A vengeful witch and her fiendish servant return from the grave and begin a bloody campaign to possess the body of the witch's beautiful look-alike descendant, with only the girl's brother and a handsome doctor standing in her way.
Dr. Eswai is called by Inspector Kruger to a small village to perform an autopsy on a woman who has died under suspicious circumstances. Despite help from Ruth, the village witch, Kruger is killed and it is revealed that the dead woman, as well as other villagers, have been killed by the ghost of Melissa, a young girl who, fed by the hatred of her grieving mother, Baroness Graps, exacts her revenge on them. Dr. Eswai, along with Monica, a local nurse, are lured into a fateful confrontation at the Villa Graps.Written by
Doug Sederberg <email@example.com>
Portions of the music score for Kill Baby, Kill! were previously used in the earlier Mario Bava film, Blood and Black Lace (1964). See more »
In the United States, an edited version of this film was released as "Curse of the Living Dead" as part of "Living Dead" triple feature aimed at drive-ins. Other releases, including home video, under the title "Kill Baby, Kill" are the more complete version. See more »
The footprint for all 'ghost story' films that came after
Mario Bava may well be the most influential horror director of all time. His works have admittedly served as inspiration not only among horror directors, but well-regarded auteurs such as Federico Fellini, Tim Burton and David Lynch. He's basically responsible for how horror films are made today, as his "Twitch of the Death Nerve" and "Blood and Black Lace" single-handedly spawned the whole slasher craze of the 70's and 80's.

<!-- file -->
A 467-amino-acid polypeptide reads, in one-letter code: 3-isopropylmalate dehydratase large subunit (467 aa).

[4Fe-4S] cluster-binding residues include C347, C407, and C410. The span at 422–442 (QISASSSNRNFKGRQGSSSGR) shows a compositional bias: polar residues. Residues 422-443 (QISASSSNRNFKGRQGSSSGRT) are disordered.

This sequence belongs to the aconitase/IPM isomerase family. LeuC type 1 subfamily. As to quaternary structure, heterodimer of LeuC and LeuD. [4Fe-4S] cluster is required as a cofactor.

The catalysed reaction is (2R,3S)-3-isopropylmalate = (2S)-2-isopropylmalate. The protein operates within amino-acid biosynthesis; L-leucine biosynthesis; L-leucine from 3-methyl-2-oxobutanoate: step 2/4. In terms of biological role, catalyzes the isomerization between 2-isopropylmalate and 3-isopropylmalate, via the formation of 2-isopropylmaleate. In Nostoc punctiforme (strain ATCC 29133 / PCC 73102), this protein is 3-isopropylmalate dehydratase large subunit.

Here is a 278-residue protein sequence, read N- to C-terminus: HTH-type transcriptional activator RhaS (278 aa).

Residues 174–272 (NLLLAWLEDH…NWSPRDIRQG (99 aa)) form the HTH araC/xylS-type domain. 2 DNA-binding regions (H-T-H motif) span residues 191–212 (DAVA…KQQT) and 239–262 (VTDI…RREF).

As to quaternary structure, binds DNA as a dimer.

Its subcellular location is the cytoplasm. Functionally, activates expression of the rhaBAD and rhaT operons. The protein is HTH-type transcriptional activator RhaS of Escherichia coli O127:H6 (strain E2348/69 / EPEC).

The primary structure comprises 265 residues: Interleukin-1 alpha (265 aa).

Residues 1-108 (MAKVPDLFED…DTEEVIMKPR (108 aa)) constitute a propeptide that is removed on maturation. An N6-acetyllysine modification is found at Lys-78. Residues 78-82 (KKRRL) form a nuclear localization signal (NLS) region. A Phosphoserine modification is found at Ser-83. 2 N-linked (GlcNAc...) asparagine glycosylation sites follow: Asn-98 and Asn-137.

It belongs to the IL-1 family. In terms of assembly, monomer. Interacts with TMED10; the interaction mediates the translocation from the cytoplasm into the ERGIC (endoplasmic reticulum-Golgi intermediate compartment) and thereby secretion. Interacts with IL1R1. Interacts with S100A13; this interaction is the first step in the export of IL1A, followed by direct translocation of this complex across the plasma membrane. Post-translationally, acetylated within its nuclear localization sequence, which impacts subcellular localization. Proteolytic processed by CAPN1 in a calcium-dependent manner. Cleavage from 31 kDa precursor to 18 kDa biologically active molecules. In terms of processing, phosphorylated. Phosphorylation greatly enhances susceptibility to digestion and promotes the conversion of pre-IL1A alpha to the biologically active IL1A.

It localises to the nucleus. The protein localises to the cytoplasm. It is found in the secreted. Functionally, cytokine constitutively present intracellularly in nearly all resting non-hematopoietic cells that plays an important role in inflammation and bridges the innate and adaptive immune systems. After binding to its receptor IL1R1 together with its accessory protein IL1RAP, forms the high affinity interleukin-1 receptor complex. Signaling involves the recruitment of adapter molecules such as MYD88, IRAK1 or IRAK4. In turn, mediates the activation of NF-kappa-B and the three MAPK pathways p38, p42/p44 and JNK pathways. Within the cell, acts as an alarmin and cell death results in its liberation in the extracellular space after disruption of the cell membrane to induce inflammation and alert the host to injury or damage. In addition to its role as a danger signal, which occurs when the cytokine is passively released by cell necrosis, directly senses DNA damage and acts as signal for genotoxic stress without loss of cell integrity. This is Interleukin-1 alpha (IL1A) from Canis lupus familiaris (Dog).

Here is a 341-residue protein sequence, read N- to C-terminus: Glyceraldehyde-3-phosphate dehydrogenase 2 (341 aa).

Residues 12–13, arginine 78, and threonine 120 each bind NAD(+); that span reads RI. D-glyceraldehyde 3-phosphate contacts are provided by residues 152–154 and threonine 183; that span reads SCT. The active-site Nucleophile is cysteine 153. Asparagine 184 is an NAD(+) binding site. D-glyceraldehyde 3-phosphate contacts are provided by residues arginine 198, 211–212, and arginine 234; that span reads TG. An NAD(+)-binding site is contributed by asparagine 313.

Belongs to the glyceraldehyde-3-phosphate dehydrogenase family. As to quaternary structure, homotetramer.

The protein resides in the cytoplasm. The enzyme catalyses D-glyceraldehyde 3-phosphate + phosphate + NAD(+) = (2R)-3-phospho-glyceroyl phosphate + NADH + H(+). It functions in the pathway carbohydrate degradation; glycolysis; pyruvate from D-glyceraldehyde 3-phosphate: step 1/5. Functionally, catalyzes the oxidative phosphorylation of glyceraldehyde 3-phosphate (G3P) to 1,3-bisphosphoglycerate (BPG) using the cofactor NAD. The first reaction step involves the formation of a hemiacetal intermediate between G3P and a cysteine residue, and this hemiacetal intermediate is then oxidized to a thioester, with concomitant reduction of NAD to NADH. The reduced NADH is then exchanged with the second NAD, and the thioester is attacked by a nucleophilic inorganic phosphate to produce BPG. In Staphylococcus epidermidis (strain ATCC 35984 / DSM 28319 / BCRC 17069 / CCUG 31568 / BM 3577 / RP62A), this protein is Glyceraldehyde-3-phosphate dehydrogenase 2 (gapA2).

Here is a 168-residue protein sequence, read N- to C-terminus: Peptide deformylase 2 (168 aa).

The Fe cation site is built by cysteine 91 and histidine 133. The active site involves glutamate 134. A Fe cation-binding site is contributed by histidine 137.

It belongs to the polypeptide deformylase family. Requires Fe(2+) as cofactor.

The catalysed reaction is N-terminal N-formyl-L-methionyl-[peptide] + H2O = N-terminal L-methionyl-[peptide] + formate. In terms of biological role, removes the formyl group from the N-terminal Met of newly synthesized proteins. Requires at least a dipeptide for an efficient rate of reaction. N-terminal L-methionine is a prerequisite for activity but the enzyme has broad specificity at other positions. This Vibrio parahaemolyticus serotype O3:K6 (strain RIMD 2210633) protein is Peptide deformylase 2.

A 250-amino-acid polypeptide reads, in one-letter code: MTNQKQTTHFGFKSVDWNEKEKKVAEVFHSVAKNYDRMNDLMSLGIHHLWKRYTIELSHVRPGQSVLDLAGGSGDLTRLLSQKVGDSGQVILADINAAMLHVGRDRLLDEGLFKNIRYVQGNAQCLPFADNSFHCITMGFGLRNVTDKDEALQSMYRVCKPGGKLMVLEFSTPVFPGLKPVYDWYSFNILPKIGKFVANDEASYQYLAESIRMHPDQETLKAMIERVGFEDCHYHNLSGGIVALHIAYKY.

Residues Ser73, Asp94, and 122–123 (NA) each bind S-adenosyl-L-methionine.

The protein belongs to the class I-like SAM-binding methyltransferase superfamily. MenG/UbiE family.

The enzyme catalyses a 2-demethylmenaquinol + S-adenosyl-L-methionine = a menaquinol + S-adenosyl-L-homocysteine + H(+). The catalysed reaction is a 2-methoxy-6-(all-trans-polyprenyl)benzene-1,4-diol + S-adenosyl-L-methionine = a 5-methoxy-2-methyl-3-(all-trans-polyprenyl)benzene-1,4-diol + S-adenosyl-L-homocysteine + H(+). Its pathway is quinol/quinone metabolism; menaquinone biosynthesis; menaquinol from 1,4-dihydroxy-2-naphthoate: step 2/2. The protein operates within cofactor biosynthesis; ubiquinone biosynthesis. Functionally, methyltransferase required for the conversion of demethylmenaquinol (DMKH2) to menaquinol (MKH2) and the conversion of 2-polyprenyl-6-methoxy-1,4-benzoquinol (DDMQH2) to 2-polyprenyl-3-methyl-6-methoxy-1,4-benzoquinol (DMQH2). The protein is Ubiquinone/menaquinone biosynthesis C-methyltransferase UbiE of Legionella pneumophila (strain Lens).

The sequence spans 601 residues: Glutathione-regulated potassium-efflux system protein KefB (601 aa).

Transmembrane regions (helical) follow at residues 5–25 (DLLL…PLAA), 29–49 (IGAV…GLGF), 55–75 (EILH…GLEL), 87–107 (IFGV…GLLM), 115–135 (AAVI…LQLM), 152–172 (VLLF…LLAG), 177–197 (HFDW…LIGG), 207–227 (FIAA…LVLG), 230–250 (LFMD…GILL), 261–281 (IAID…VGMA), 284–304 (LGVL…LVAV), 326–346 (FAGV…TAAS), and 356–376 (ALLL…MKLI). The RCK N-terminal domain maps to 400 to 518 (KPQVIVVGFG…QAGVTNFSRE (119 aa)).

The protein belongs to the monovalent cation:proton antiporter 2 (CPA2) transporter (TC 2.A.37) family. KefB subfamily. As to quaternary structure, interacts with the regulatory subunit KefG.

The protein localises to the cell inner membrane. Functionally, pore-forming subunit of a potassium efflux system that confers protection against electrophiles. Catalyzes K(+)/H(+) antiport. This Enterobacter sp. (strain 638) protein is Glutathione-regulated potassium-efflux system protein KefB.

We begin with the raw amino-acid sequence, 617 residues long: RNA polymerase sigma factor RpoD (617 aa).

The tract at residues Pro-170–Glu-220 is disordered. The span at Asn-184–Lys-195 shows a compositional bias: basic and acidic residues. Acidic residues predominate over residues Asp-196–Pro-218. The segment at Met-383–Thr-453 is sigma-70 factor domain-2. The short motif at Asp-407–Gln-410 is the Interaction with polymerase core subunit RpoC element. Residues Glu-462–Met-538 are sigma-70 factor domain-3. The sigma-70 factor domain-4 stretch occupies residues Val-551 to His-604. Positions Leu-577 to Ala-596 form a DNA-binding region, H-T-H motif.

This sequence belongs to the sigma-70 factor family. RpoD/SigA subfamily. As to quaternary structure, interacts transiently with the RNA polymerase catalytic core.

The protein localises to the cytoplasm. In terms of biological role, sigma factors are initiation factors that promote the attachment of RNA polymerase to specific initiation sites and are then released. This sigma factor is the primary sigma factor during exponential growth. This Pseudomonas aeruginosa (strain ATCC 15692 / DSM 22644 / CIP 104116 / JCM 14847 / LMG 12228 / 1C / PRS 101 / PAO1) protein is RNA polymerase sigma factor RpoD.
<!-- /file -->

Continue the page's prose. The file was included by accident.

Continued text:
In the case of "Kill Baby, Kill", Bava created the footprint for all ghost stories/haunted house films that came after, ranging from Stanley Kubrick's "The Shining" and Bava's own "Lisa and the Devil" (where he would elevate a similarly structured story to an art level) to almost every single Asian horror movie being produced nowadays (without Melissa Graps there would be no Sadako), and it still is one of the best of it's kind, even if the years that passed did affect it a little.
The story, which follows a doctor who comes to investigate a mysterious death at a remote village cursed by an evil spirit, starts out slowly but menacingly, with a unrelenting sense of dread that builds up every minute. Something lurks in the dark, patiently waiting to attack, and gradually making it's terrifying appearance as the secret behind the strange murders become more and more evident, all building up to a deliriously nightmarish and gorgeously photographed final act, with Bava's demented, colorful visual style at it's terrifying best.
The film's dream quality is further enhanced by the rather stiff performances, and whether it was intentional or not, it certainly works for the best. Giacomo Rossi Stewart does his best as a sympathetic, suave hero, and has great chemistry with Erika Blanc, who performs a more 'virginal' role for a change.
Carlo Rusticelli's score is not as memorable as his other works for the director, and is often overused in the picture, but doesn't truly damage it. Only one could only wish a better soundtrack was used to make it's hypnotic tone, well, even more hypnotic.
Much like in Argento's "Inferno", some have complained about the lack of action in the final 5 minutes or so, as it would've seemed obligatory that there would a more epic confrontation in the end. That being said, the ending does not bother me, and though it could've been slightly more elaborate, it perfectly matches the rest of the film - a near-perfect ending to a near-perfect classic.
Overall, a flawed, but truly unique and throughly fascinating supernatural opus from the all time Maestro of Fear.
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